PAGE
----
A better-than-expected Ofsted grade can lead to lower GCSE scores for that school, research suggests.
The study, published by the University of Essex’s Institute for Social and Economic Research (ISER), reveals that good news about school ratings appears to lead to parents typically reducing the amount of help they give their child with homework – and this was reflected in children’s test scores.
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'Significantly lower test scores'
“For those students in schools inspected in the academic year when they are taking end-of-year exams, the provision of good news about school quality earlier in the academic year leads to significantly lower test scores in these high-stakes exams,” the report states.
The researchers, from the ISER, University of Sussex, University of Bristol, University College London and the Institute for Fiscal Studies, linked survey data already collected from UK households on how much time adults spend helping children with their homework to information about Ofsted inspection ratings and exam results.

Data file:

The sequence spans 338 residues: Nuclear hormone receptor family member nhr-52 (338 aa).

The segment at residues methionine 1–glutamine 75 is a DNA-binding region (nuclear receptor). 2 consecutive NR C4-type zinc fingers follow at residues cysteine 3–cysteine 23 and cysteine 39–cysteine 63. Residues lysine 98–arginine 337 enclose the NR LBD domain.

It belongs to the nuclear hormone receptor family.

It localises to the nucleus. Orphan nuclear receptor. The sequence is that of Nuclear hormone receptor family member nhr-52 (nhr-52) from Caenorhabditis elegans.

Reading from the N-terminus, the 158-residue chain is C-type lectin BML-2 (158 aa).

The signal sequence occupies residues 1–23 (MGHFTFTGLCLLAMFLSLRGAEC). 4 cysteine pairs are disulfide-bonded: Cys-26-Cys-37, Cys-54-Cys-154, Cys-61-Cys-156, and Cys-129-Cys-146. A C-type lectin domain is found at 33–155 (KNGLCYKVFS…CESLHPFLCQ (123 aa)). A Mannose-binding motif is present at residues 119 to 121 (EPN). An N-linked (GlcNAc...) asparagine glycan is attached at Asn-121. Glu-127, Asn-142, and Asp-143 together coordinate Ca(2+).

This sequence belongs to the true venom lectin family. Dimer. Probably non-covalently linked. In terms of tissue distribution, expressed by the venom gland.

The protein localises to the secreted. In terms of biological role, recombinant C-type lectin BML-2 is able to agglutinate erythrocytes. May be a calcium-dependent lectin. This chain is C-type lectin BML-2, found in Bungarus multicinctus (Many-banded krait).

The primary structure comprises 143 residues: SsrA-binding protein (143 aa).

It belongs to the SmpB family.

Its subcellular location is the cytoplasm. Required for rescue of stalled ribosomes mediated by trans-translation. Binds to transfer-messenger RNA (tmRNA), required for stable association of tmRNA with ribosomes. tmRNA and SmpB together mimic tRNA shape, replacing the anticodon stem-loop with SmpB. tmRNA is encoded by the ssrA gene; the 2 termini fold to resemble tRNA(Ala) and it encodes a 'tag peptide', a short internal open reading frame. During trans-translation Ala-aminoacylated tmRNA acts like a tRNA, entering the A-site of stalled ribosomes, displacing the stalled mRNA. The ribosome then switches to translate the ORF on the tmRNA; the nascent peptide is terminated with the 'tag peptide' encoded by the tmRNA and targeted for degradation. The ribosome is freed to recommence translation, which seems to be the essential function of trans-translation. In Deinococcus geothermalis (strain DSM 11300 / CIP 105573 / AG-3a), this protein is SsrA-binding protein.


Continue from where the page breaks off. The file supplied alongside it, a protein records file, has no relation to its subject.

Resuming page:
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The paper states that the impact of good news about Ofsted ratings on GCSEs may be due to parents subsequently spending less time on helping their teenage offspring.
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“We find that when parents receive good news, they significantly decrease time investment into their children,” the report states: “This implies that for the average household, beliefs over school quality and parental inputs are substitutes. Hence the ability of public investment into school quality to raise test scores is mitigated because of offsetting responses of parents.”
But while there was a strong reaction from parents receiving good news, parents receiving bad news did not respond by significantly increasing their help at home. And receiving bad news had no significant impact on test scores, the study shows.
The researchers defined whether an Ofsted inspection judgement would be good or bad news by predicting what parents could expect based on publicly available information, such as the school’s previous Ofsted judgement and test scores, and then comparing that to the actual rating.